The Achfa-hammi Plankhouse: Understanding Tribal Architectures in the Realm of Historic Preservation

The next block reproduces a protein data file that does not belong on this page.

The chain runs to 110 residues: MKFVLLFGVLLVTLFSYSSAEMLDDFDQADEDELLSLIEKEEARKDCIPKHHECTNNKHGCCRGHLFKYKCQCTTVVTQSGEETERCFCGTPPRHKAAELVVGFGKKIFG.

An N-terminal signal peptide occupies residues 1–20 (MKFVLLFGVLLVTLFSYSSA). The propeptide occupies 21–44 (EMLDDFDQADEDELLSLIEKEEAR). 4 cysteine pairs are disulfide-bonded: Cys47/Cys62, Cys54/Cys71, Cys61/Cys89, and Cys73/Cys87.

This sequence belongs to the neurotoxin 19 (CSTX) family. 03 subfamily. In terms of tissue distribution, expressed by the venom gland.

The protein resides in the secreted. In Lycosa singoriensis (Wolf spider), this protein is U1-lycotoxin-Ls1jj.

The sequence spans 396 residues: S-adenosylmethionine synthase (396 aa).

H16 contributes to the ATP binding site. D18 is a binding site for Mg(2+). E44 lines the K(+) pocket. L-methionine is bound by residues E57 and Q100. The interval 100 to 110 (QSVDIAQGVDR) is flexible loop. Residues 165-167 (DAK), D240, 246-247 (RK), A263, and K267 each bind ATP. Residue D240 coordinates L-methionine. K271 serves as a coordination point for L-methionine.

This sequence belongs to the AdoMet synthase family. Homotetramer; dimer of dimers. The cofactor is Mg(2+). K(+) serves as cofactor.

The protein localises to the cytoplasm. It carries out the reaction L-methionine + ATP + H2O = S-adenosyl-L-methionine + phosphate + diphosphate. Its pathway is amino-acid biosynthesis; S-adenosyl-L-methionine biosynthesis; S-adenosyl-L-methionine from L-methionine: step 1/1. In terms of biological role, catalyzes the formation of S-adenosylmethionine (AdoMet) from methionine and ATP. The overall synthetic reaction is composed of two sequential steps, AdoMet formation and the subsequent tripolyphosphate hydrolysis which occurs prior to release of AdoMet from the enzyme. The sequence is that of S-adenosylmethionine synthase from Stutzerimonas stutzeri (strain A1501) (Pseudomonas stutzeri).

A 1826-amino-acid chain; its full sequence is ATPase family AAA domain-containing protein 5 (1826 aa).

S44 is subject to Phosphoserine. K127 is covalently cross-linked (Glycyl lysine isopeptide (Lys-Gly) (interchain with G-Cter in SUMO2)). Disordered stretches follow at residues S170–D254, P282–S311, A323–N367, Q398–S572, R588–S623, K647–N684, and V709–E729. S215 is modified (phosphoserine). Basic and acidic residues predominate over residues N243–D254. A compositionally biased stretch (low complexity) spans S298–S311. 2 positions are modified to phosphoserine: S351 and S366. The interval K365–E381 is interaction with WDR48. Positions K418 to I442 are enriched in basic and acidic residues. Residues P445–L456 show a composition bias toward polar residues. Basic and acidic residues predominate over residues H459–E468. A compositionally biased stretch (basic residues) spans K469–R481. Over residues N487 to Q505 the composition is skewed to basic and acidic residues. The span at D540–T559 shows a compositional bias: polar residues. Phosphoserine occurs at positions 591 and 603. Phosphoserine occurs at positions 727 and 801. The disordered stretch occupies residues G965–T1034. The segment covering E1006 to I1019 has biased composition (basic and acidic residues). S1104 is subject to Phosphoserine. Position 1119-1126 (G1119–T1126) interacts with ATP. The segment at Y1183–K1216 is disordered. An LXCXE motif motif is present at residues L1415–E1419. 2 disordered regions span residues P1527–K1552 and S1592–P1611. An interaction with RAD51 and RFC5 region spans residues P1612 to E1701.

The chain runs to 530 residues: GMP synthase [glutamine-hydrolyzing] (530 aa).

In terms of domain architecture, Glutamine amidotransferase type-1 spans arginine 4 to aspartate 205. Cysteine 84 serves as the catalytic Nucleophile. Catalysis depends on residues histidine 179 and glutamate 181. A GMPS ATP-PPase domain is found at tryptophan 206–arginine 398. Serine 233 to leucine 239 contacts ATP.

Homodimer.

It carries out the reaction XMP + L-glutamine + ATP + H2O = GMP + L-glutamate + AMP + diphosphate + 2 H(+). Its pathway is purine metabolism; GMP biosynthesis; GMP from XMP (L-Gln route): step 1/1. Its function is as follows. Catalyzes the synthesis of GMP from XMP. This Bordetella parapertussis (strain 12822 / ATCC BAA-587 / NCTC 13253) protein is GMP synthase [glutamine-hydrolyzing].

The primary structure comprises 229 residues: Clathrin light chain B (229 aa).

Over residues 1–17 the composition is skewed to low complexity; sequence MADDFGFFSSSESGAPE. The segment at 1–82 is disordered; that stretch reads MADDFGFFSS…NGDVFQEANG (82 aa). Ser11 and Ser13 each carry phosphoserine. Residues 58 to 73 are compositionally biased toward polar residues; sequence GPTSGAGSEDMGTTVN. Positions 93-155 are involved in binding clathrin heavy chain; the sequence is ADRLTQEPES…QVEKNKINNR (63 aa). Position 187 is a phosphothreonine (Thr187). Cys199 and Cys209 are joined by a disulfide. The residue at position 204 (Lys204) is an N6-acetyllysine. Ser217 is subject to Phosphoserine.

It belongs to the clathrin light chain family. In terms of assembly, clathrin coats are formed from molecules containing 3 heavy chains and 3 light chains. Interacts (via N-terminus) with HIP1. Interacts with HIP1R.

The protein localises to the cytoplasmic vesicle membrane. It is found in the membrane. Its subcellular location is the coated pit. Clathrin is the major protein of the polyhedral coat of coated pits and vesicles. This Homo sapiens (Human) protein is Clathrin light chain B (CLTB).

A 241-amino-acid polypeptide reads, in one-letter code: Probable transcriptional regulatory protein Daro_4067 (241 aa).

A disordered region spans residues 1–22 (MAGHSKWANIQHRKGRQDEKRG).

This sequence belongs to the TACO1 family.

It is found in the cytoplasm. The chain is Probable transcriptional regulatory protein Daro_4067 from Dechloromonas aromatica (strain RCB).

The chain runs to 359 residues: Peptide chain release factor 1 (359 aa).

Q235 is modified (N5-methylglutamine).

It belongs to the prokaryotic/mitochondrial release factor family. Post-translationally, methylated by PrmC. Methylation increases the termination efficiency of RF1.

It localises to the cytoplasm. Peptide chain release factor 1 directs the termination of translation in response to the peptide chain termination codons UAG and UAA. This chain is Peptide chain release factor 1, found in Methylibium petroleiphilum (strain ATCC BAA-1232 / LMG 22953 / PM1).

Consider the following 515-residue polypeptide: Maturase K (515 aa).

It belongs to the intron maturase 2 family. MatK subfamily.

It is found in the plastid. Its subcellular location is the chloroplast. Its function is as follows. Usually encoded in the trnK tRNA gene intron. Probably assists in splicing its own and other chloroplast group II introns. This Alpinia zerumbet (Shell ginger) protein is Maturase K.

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After years of assimilation and acculturation, many Native Americans have both the means and strength to assert their unique identity among mainstream America. They have devised various channels for accomplishing this, such as language classes and continuing traditional practices, often using resources offered through State, Federal or Tribal Historic Preservation programs. Constructions of contemporary traditional architecture can be another of these tools used to promote this cultural renaissance. As a field that defines itself on the basis of cultural conservation, Historic Preservation principles claim to support these endeavors; however, because they do not meet the age criteria for "historic structures," such buildings are often left out of the preservation matrix. By examining the Achfa-hammi plankhouse of the Confederated Tribes of the Grand Ronde, this thesis will address the building's impact on cultural revitalization and explore the disconnect that exists between Historic Preservation policies and new constructions of tribal architectures.